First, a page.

|9 Prieto-Hontoria PL, Pérez-Matute P, Fernández-Galilea M, Martínez JA, Moreno-Aliaga MJ: Effects of lipoic acid on AMPK and adiponectin in adipose tissue of low- and high-fat-fed rats. Eur J Nutr 2013;52:779-787.
|10 Šalamon Š, Kramar B, Marolt TP, Poljšak B, Milisav I: Medical and Dietary Uses of N-Acetylcysteine. Antioxidants (Basel) 2019;8:111.
|11 Jaccob A: Protective effect of N-Acetylcysteine against ethanol-induced gastric ulcer: a pharmacological assessment in mice. J Intercult Ethnopharmacol 2015;4:90-95.
|12 Mousavi SM, Shab-Bidar S, Kord-Varkaneh H, Khorshidi M, Djafarian K: Effect of alpha-lipoic acid supplementation on lipid profile: A systematic review and meta-analysis of controlled clinical trials. Nutrition 2019;59:121-130.
|13 Cremer DR, Rabeler R, Roberts A, Lynch B: Long-term safety of alpha-lipoic acid (ALA) consumption: A 2-year study. Regul Toxicol Pharmacol 2006;46:193-201.
|14 ImageJ: Analyze Menu [Internet]. URL: https://imagej.nih.gov/ij/docs/menus/analyze.html.|
|15 Laforest S, Pelletier M, Michaud A, Daris M, Descamps J, Soulet D, Jensen M, Tchernof A: Histomorphometric analyses of human adipose tissues using intact, flash-frozen samples. Histochem Cell Biol 2018;149:209-218.
|16 Knapp M, Górski J, Lewkowicz J, Lisowska A, Gil M, Wójcik B, Hirnle T, Chabowski A, Mikłosz A: The Gene and Protein Expression of the Main Components of the Lipolytic System in Human Myocardium and Heart Perivascular Adipose Tissue. Effect of Coronary Atherosclerosis. Int J Mol Sci 2020;21:737.
|17 Pfaffl MW: A new mathematical model for relative quantification in real-time RT-PCR. Nucleic Acids Res 2001;29:E45.
|18 Lukaszuk B, Miklosz A, Zendzian-Piotrowska M, Wojcik B, Gorski J, Chabowski A: Changes in the Diaphragm Lipid Content after Administration of Streptozotocin and High-Fat Diet Regime. J Diabetes Res 2017;2017:3437169.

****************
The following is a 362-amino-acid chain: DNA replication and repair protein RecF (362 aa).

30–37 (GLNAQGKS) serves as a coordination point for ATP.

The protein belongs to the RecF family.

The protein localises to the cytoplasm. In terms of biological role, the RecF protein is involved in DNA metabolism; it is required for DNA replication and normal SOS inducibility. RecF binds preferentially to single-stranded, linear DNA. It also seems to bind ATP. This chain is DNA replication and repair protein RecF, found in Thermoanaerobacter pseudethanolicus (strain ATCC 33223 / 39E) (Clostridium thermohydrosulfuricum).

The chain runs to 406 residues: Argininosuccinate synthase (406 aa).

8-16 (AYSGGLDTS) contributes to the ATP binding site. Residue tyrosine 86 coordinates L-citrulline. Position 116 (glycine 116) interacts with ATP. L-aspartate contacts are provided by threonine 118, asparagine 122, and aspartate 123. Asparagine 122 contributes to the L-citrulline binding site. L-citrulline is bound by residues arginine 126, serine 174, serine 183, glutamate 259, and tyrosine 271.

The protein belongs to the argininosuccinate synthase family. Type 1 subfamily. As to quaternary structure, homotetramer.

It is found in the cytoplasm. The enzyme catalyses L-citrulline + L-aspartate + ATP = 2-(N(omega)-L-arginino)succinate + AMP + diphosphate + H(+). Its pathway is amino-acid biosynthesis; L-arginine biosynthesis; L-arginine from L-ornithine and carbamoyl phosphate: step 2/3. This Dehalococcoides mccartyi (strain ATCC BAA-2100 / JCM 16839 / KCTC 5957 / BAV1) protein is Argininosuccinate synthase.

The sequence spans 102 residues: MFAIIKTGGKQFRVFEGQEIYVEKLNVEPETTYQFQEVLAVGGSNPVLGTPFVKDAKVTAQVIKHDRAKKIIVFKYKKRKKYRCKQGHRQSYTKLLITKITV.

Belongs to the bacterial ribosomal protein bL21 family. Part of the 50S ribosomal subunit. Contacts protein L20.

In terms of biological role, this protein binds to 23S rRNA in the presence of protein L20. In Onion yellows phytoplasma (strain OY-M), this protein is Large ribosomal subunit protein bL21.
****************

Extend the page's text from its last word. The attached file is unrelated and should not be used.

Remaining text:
|19 Chabowski A, Żendzian-Piotrowska M, Konstantynowicz K, Pankiewicz W, Mikłosz A, Łukaszuk B, Górski J: Fatty acid transporters involved in the palmitate and oleate induced insulin resistance in primary rat hepatocytes. Acta Physiol (Oxf) 2013;207:346-357.
|20 Bligh EG, Dyer WJ: A rapid method of total lipid extraction and purification. Can J Biochem Physiol 1959;37:911-917.
|21 Hodun K, Sztolsztener K, Chabowski A: Antioxidants Supplementation Reduces Ceramide Synthesis Improving the Cardiac Insulin Transduction Pathway in a Rodent Model of Obesity. Nutrients 2021;13:3413.
|22 Wolosowicz M, Prokopiuk S, Kaminski TW: Recent Advances in the Treatment of Insulin Resistance Targeting Molecular and Metabolic Pathways: Fighting a Losing Battle? Medicina 2022;58:472.
|23 Prieto-Hontoria PL, Pérez-Matute P, Fernández-Galilea M, Barber A, Martínez JA, Moreno-Aliaga MJ: Lipoic acid prevents body weight gain induced by a high fat diet in rats: effects on intestinal sugar transport. J Physiol Biochem 2009;65:43-50.